Depressed Acne Scars: Effective Treatment Available

Most people who scar after the acne clears see soft, saucer-like depressions or pits on their skin. Sometimes the skin loses its underlying support and develops a wavy texture. As we age, these scars often become even more noticeable. The good news is that no one has to live with these scars.

3 Types of Depressed Acne Scars

   

Rolling acne scars

Boxcar acne scars

Rolling acne scars
These scars cause a wavy texture in the skin.

Boxcar acne scars
Often looking like large pores, boxcar scars cause boxlike walls to form on the skin.

   

Icepick acne scars

Rolling acne scars and boxcar acne scars - These photographs were published in the Journal of the American Academy of Dermatology, 2001 Jul; 45(1):109-17. Jacob CI, Dover JS, Kaminer MS. “Acne scarring: a classification system and review of treatment options.” Copyright Elsevier (2001).

Icepick acne scars - This photograph is used with permission of the American Academy of Dermatology National Library of Dermatologic Teaching Slides.

Icepick acne scars
When these scars form, it looks like a tiny ice pick punctured the skin. Icepick scars leave deep pits with narrow openings.

Treatment Options for Depressed Acne Scars
Thanks to advances in medicine and technology, dermatologists have many treatment options for depressed acne scars. Advances have even lead to improvements in treatments that have been used for years. If you see a dermatologist for treatment, your own treatment plan may include one or more of the following:

Acne Scar Surgery
Acne scar surgery remains one of the most effective treatment options for treating depressed acne scars. With many types of acne scar surgery now available, dermatologist can remove, raise, fill, and even separate the scar tissue from the underlying skin.

The purpose of all acne scar surgery is to replace a large, deep scar with a smaller, flatter scar, which will be less noticeable and more likely to fade. After your skin heals from the surgery, your dermatologist may treat the smaller, flatter scar with laser skin resurfacing. This tends to make the scar even less noticeable.

Surgery is usually performed in a dermatologist’s office. Before the surgery, patients usually receive a local anesthesia (numbs only the area to be treated) or light sedation (you remain awake). The more common acne scar surgeries that dermatologists perform are:

  • Punch excision – A surgical instrument that looks like a round cookie cutter is used to remove the entire scar.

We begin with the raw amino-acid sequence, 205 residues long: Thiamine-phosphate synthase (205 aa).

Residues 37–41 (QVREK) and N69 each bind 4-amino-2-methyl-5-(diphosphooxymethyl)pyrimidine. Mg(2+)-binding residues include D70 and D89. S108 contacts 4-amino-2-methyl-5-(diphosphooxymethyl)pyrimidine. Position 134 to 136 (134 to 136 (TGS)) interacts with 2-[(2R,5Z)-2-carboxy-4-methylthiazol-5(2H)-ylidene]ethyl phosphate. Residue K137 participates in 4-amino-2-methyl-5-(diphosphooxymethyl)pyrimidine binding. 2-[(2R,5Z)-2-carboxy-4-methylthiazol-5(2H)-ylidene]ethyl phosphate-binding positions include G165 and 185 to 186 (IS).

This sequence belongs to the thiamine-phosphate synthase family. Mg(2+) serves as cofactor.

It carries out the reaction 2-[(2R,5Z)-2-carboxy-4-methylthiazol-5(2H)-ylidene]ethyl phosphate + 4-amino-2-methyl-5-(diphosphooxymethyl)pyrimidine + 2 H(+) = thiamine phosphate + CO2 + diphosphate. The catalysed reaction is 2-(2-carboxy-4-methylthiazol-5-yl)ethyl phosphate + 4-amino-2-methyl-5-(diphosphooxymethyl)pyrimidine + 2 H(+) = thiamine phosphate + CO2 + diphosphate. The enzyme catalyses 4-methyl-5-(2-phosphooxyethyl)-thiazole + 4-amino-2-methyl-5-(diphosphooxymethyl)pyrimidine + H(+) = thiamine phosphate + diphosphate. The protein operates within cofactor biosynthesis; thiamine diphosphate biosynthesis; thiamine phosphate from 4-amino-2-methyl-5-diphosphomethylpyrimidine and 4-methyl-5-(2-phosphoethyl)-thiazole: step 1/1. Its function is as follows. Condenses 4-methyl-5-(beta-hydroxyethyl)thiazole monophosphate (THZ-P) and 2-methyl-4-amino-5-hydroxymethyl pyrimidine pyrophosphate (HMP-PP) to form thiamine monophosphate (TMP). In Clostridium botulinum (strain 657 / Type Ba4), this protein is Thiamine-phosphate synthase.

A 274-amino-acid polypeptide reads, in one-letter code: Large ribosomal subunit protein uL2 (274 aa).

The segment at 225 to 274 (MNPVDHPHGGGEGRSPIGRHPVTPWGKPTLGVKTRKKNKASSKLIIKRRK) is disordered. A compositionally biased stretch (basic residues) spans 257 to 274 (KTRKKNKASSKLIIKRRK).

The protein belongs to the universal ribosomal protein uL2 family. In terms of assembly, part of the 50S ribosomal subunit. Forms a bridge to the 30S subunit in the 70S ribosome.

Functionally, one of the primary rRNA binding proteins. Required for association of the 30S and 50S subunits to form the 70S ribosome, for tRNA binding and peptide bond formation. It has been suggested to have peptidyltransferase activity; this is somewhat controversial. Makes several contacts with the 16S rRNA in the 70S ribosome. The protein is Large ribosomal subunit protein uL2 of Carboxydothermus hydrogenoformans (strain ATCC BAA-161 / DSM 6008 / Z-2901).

• Punch elevation – After removing the scar, your dermatologist carefully raises the remaining tissue so that when it heals, it will be level with the rest of your skin.

  • Punch graft – After removing the scar, your own skin is used to fill the opening.

  • Subcutaneous incision – Your dermatologist uses a surgical probe to separate the scar tissue from the skin, which will raise the skin and flatten the scarred surface.

Before-and-After Pictures: Acne Scar Surgery

   

Before acne scar surgery

After acne scar surgery

Before - Man has rolling acne scars and boxcar acne scars.

After - 6 months after subcutaneous incision, a type of acne surgery used to raise the skin and flatten the surface.

   

These photographs were published in the Journal of the American Academy of Dermatology, 2001 Jul; 45(1):109-17. Jacob CI, Dover JS, Kaminer MS. “Acne scarring: a classification system and review of treatment options.” Copyright Elsevier (2001).

What you can expect after acne scar surgery: You may not see immediate improvement. There can be downtime. You may need to treat the wounds at home by changing bandages and soaking the treated skin. If you undergo subcutaneous incision, you may see bruising that can last for 1 or 2 weeks. Your dermatologist can tell you what you can expect and how many times you will need to return for treatment.

Laser Skin Resurfacing
Studies show that laser skin resurfacing can effectively treat depressed acne scars. In one such study, 158 patients aged 18 to 46 years old were treated with an ablative laser (creates a visible wound). For patients with icepick scars or shallow boxcar scars, the results were good to excellent. Even some patients with rolling scars had good results when dermatologists used a type of laser called the dual-mode laser. Deep boxcar scars showed least improvement, but a few patients with these scars had good results.

What you can expect after laser skin resurfacing: What you experience depends on the type of laser(s) used. Ablative lasers cause visible wounds, so you will have downtime. You also will need to care for the skin with soaks, antibiotic ointment, and dressings. Most people return to normal activities in about 2 weeks, which is when you will begin to see improvement. Many people continue to see improvements for up to 18 months.

Non-ablative lasers do not cause visible wounds. Many people can return to most activities immediately after treatment. To see improvement, a series of treatments is often necessary with these lasers.

Before-and-After Pictures: Acne Scar Surgery and Laser Skin Resurfacing
To deliver the best results, dermatologists often combine treatments for acne scars.

Before acne scar treatment

After acne scar treatment

Before - Woman has boxcar acne scars.

After - 3 months after treatment with acne scar surgery and laser skin resurfacing.

 

These photographs were published in the Journal of the American Academy of Dermatology, 2001 Jul; 45(1):109-17. Jacob CI, Dover JS, Kaminer MS. “Acne scarring: a classification system and review of treatment options.” Copyright Elsevier (2001).

Fillers
With improved, longer-lasting fillers, this treatment option has become very popular. People like that fillers can quickly diminish the appearance of acne scars. They also like that most fillers allow them to return to everyday activities immediately. The only drawback: Most fillers are temporary.